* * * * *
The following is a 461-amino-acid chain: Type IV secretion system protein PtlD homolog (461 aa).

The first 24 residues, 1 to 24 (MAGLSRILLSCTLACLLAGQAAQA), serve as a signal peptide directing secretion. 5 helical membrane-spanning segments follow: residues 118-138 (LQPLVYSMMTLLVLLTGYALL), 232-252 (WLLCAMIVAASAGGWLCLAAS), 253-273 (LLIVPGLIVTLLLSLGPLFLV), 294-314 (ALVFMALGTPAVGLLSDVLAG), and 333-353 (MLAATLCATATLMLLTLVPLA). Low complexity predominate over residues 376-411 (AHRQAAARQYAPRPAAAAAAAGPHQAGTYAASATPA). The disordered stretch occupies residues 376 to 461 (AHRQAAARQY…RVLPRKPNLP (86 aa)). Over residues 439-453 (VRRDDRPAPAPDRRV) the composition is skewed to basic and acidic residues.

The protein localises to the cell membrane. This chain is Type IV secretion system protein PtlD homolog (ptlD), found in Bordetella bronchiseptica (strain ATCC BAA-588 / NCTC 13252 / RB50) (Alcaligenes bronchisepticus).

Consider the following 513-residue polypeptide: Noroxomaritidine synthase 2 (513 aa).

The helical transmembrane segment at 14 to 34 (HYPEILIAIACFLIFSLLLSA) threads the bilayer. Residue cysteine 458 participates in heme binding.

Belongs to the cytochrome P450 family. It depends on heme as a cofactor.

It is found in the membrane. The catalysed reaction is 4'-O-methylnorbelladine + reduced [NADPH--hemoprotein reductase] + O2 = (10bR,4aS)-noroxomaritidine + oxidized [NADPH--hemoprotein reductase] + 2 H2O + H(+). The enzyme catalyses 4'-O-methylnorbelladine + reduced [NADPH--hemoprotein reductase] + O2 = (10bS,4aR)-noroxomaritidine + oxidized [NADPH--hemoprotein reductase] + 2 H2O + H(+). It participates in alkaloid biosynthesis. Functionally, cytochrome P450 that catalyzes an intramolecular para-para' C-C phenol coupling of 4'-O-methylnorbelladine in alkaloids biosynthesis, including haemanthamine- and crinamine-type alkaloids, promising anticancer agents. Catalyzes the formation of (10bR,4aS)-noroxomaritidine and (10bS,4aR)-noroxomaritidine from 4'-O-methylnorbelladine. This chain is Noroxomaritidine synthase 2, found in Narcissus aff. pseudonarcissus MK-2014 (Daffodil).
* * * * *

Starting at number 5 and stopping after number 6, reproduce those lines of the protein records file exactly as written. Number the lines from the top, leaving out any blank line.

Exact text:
The helical transmembrane segment at 14 to 34 (HYPEILIAIACFLIFSLLLSA) threads the bilayer. Residue cysteine 458 participates in heme binding.

Belongs to the cytochrome P450 family. It depends on heme as a cofactor.